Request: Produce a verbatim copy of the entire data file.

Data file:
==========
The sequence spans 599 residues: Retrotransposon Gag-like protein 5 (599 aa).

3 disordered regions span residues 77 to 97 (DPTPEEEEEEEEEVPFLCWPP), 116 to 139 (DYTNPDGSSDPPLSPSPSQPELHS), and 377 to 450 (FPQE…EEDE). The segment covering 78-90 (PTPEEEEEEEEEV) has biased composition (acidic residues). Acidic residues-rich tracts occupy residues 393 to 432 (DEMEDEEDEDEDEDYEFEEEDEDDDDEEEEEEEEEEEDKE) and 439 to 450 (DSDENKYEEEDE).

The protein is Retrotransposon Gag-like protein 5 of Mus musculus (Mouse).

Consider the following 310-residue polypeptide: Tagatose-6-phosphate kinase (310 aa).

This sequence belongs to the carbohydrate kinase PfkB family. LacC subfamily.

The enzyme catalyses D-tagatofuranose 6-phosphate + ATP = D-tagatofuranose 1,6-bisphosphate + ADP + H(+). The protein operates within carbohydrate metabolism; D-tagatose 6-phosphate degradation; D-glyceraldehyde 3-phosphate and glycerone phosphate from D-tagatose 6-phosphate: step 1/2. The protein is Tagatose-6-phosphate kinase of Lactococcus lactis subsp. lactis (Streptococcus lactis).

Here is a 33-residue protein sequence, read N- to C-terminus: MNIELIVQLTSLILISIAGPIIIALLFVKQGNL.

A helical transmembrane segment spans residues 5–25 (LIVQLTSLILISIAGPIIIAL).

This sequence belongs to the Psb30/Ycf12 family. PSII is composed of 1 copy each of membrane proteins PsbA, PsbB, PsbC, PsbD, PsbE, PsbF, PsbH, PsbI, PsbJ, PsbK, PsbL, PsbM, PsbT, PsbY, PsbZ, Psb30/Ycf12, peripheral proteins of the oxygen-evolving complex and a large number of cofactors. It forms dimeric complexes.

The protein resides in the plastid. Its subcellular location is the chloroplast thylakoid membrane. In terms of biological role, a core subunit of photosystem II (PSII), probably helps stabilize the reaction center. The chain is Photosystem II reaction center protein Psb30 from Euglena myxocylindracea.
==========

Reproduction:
The sequence spans 599 residues: Retrotransposon Gag-like protein 5 (599 aa).

3 disordered regions span residues 77 to 97 (DPTPEEEEEEEEEVPFLCWPP), 116 to 139 (DYTNPDGSSDPPLSPSPSQPELHS), and 377 to 450 (FPQE…EEDE). The segment covering 78-90 (PTPEEEEEEEEEV) has biased composition (acidic residues). Acidic residues-rich tracts occupy residues 393 to 432 (DEMEDEEDEDEDEDYEFEEEDEDDDDEEEEEEEEEEEDKE) and 439 to 450 (DSDENKYEEEDE).

The protein is Retrotransposon Gag-like protein 5 of Mus musculus (Mouse).

Consider the following 310-residue polypeptide: Tagatose-6-phosphate kinase (310 aa).

This sequence belongs to the carbohydrate kinase PfkB family. LacC subfamily.

The enzyme catalyses D-tagatofuranose 6-phosphate + ATP = D-tagatofuranose 1,6-bisphosphate + ADP + H(+). The protein operates within carbohydrate metabolism; D-tagatose 6-phosphate degradation; D-glyceraldehyde 3-phosphate and glycerone phosphate from D-tagatose 6-phosphate: step 1/2. The protein is Tagatose-6-phosphate kinase of Lactococcus lactis subsp. lactis (Streptococcus lactis).

Here is a 33-residue protein sequence, read N- to C-terminus: MNIELIVQLTSLILISIAGPIIIALLFVKQGNL.

A helical transmembrane segment spans residues 5–25 (LIVQLTSLILISIAGPIIIAL).

This sequence belongs to the Psb30/Ycf12 family. PSII is composed of 1 copy each of membrane proteins PsbA, PsbB, PsbC, PsbD, PsbE, PsbF, PsbH, PsbI, PsbJ, PsbK, PsbL, PsbM, PsbT, PsbY, PsbZ, Psb30/Ycf12, peripheral proteins of the oxygen-evolving complex and a large number of cofactors. It forms dimeric complexes.

The protein resides in the plastid. Its subcellular location is the chloroplast thylakoid membrane. In terms of biological role, a core subunit of photosystem II (PSII), probably helps stabilize the reaction center. The chain is Photosystem II reaction center protein Psb30 from Euglena myxocylindracea.